Indigenous and non-indigenous Australians don't trust each other but almost everyone agrees the relationship is important, Reconciliation Australia says.
The organisation's Barometer 2012 report, which surveys the relationships between indigenous and non-indigenous people, says there has been little significant change in attitudes nationally.
The survey found we don't trust each other and only about half of those surveyed felt proud of Aboriginal and Torres Strait Islander cultures, Reconciliation Australia co-chair Tom Calma says.
"Most people surveyed did not believe the relationship was very good and only half of those believe it was improving," Dr Calma said.
However, it was a different story in a second survey, which found vast improvements in attitudes among indigenous and non-indigenous people working in organisations with a Reconciliation Action Plan (RAP).
Launched in 2006, RAPs are plans organisations make to identify ways to improve the relationship between indigenous people and other Australians both within the organisation and more widely.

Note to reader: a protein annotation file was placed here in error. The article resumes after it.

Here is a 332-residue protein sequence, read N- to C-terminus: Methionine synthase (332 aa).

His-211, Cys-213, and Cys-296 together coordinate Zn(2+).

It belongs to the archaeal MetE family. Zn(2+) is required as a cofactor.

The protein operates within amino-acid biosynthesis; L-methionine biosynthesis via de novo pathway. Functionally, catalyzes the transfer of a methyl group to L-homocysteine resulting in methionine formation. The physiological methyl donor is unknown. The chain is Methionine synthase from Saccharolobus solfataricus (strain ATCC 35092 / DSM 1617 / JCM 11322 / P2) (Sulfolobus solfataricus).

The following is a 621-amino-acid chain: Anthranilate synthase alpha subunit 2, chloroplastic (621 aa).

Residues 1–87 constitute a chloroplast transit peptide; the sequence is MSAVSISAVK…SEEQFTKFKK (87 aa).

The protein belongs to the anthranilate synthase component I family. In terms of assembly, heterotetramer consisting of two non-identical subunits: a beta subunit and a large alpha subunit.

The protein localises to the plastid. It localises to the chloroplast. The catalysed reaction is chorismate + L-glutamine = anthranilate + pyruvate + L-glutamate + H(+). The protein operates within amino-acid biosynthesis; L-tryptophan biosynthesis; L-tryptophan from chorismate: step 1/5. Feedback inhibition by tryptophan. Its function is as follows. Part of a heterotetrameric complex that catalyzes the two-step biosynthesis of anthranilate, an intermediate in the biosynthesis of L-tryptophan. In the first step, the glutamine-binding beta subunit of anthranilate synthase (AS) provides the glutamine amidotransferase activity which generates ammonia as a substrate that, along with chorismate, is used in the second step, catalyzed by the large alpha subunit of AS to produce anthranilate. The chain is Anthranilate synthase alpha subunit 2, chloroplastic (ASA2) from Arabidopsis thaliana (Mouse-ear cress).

In a survey of the more than 350 Australian organisations that now have a RAP it was found 71 per cent of people there trusted each other compared to 13 per cent in the broader community.
RAP organisations employ nearly 19,000 Aboriginal and Torres Strait Islander people, purchase about $58 million of services from certified Aboriginal and Torres Strait Islander businesses and provide more than $15 million worth of pro-bono support for Aboriginal and Torres Strait Islander organisations.
"But RAPs are about more than creating jobs and opportunities," Dr Calma said on Tuesday.
"They are also having an enormous impact on reducing mistrust and ignorance and building real personal relationships between First Peoples and other Australians."
More than three quarters of people (77 per cent) in organisations with a RAP felt pride in Aboriginal and Torres Strait Islander cultures compared to 51 per cent in the broader community surveyed by the Barometer report, he said.
Dr Calma said RAPs are changing workplace culture and attitudes and laying the foundation for significant economic and social outcomes.